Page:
Fine: On taking in-person classes

Simona Fine, Assistant Opinion Editor

If you had told me a year ago that I would savor walking up Sheridan Road, into the windowless halls of Tech, I probably would have laughed. Living on South Campus and studying engineering meant that every day I trekked north, braving the freezing cold winds of the Evanston winter. I would stay up there until my classes were over for the day, looking forward to the time when I could return to my dorm.

Unlike most students, I had the opportunity to take two hybrid courses this quarter, which gives me the opportunity to go in person for class sessions. One is a required materials science class that I was excited to see being offered in a live format. The other course, taught by the English department, was one of the only humanities classes available in person, and since the topic seemed interesting, I jumped at the chance to register for it.

When I spoke to peers about taking live courses, the immediate reaction was typically to ask me about the precautions in place. Honestly, I always felt safe and comfortable in the classroom. The engineering class sessions are treated like lectures and are hosted in one of the largest rooms in Tech. Students are dispersed, with any excess chairs already removed from the space, and masks were required. Over Zoom, the professor and his chalkboard are in view, so that everyone can see his writings and diagrams. When a remote student speaks, their voice is broadcast through a speaker so those of us in person can hear. Since there is no corresponding microphone that amplifies the dialogue of in-person cohort for the virtual attendees, my professor asked us to have Zoom open on our computers so we can unmute ourselves if we need to interject.

In my other hybrid class, which is discussion based, we meet in another spaced out room, this time in Kresge, which is set up differently. Six screens, all displaying the class’s Zoom call, grace the walls, accompanied with microphones and cameras so that the remote students can see and hear, without the use of additional laptops. When the Zoom group is placed into breakout rooms, the in-person students discuss amongst ourselves. No one seems to be in Kresge at our meeting time besides those associated with this course, and while Tech is definitely more populated, the empty halls are still a bit haunting when compared to the hustle and bustle that used to be present. The classes themselves also feel vacant, because although many of my peers live in Evanston and have the option to attend live, I’ve never witnessed more than eight students in the room on any given day, as many still prefer to call in or watch the recorded lectures.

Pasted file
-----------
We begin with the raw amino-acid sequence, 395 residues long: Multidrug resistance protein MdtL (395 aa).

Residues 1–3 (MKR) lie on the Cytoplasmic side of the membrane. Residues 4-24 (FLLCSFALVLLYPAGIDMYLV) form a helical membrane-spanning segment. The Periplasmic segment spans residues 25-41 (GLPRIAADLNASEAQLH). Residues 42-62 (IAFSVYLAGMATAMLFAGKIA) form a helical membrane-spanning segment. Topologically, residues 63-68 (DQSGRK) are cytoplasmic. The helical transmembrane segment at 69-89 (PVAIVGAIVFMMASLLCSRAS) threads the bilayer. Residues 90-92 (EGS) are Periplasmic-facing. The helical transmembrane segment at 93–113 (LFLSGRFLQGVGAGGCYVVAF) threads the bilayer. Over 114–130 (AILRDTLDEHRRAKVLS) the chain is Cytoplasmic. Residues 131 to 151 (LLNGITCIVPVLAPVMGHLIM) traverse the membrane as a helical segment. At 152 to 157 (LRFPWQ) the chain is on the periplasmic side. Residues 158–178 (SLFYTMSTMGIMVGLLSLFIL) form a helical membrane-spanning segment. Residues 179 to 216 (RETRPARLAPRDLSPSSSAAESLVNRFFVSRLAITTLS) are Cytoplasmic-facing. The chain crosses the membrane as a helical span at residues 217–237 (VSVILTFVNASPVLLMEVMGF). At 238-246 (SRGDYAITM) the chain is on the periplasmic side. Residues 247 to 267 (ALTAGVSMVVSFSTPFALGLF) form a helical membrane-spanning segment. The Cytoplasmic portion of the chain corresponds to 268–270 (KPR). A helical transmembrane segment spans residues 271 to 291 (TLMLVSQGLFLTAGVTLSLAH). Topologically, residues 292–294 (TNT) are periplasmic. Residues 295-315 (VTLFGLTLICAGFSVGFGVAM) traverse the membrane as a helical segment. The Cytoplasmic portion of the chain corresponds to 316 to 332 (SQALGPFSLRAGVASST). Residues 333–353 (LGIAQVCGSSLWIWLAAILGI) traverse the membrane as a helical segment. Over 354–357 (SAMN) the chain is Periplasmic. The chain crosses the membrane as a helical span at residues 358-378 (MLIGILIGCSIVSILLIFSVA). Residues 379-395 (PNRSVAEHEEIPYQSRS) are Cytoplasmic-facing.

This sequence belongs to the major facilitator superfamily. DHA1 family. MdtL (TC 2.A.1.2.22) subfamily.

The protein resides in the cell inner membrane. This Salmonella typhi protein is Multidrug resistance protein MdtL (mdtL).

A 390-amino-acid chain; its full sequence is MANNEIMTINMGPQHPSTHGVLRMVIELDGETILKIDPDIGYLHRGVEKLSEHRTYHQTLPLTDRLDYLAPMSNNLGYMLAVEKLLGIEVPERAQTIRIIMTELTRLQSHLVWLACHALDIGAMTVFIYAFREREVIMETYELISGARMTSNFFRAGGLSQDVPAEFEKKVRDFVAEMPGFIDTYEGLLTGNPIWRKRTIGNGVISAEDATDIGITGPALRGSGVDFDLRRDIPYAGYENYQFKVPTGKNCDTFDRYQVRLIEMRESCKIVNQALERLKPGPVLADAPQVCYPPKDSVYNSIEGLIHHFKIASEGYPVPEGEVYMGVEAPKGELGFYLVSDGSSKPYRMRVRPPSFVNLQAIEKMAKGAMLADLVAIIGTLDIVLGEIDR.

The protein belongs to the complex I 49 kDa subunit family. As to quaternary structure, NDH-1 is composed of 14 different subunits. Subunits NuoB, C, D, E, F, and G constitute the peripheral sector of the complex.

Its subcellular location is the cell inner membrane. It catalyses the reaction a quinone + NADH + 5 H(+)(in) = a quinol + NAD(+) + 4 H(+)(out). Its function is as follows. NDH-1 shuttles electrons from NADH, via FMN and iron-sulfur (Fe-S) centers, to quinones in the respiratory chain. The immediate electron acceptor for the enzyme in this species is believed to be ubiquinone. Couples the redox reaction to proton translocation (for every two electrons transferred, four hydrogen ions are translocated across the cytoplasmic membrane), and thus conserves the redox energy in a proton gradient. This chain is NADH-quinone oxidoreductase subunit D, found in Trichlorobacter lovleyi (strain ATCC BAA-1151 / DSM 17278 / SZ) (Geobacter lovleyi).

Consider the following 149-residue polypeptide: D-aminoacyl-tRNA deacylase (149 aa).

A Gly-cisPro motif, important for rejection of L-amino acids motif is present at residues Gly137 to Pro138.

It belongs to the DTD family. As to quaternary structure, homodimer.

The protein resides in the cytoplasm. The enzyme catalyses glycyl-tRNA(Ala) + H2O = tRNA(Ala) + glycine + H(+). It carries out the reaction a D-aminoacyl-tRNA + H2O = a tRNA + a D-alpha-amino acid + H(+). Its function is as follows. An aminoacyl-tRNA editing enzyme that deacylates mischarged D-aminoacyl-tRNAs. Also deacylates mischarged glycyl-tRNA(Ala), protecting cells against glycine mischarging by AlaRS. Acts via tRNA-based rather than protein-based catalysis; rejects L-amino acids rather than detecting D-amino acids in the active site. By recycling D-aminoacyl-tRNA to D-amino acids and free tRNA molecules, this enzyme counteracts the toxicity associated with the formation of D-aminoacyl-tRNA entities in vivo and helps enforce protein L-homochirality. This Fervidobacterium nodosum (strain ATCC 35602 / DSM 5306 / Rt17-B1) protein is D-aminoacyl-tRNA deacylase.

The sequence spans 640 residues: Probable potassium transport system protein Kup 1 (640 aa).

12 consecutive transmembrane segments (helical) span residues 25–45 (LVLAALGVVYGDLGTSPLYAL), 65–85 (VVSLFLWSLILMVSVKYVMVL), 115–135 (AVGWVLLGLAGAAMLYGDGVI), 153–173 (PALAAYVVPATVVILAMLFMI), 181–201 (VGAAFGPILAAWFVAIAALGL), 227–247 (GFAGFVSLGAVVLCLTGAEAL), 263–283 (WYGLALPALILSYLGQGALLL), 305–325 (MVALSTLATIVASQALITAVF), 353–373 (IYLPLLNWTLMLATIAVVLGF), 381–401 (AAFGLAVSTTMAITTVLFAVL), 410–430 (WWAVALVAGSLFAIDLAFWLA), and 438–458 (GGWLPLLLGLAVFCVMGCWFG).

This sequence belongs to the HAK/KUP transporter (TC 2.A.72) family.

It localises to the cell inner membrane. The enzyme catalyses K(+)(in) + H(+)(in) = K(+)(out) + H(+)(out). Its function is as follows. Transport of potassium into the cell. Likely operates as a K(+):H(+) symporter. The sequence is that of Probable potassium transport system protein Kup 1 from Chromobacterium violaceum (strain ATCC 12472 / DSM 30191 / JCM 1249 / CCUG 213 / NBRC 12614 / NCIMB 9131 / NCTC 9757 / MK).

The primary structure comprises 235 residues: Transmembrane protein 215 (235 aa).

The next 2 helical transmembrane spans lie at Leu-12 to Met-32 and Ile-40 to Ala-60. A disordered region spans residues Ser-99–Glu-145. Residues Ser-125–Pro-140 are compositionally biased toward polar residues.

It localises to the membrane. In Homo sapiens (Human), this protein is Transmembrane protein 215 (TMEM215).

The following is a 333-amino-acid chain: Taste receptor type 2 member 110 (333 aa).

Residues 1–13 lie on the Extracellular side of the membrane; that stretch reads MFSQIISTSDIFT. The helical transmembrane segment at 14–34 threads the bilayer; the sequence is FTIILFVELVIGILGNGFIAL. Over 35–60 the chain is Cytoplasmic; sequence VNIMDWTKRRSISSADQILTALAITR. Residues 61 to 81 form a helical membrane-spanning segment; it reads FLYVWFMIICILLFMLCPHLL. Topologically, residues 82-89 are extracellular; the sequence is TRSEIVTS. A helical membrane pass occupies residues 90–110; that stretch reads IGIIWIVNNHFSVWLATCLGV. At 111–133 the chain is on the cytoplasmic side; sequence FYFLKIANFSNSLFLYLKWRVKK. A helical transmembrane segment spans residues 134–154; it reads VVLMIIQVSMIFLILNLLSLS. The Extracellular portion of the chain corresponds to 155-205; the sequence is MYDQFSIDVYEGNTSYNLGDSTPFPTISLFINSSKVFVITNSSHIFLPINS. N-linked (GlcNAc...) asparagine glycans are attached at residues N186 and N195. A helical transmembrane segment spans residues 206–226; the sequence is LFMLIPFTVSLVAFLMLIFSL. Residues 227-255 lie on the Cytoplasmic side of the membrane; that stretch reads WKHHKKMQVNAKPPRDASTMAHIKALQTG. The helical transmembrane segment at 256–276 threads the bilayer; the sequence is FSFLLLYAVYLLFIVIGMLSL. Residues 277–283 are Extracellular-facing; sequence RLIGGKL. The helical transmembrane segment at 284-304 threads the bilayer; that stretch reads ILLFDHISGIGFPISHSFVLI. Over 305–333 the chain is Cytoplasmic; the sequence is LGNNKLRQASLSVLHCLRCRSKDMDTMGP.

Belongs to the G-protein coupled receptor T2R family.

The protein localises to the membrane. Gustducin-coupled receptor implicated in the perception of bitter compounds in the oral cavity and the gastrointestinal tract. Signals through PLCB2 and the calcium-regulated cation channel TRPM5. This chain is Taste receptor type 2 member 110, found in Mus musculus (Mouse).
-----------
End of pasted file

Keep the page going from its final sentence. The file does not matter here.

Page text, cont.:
Even with the restrictions and changes, participating in live lectures is a refreshing change of pace.There is a marked difference between my attention span in online classes versus those that I can attend in person. I exclusively take notes by hand, so before the transition to remote learning, I was not accustomed to staring at my laptop screen during class, which obviously provides many more opportunities for distractions. Plus, the ability to turn off my camera makes it easier to disengage from a lecture to check my phone, which in turn magnifies the diversions, while the choice to keep the camera on means I constantly worry about others directly looking at me. When participating in a live class, I can avoid these technological distractions and better focus on the material at hand. Also, I enjoy having an excuse to leave my apartment. With the colder weather decreasing our ability to socialize outside, any chance to get out of the house — any sliver of normalcy — is welcome. I missed chatting with friends in the halls after class, and while there certainly isn’t the same spontaneity associated with casually running into people on campus, these small interactions with my peers now feel exciting.

Class registration for Winter Quarter is rapidly approaching and I encourage other students to think about registering for in-person classes. Selecting the hybrid version of a course does not mandate that you only attend live, as many of my classmates alternate between joining class online or in person. I know I will be scouring CAESAR in an attempt to find hybrid courses that are relevant to my majors, looking for more chances to escape the hellhole of Zoom University.

As the conclusion of in-person activity during the quarter approaches, I plan to relish each remaining walk to campus, now recognizing that with the uncertainty surrounding the pandemic, strolling to Tech is a lot more special than it initially seemed.

Simona Fine is a McCormick junior. She can be contacted at [email protected]. If you would like to respond publicly to this op-ed, send a Letter to the Editor to [email protected]. The views expressed in this piece do not necessarily reflect the views of all staff members of The Daily Northwestern.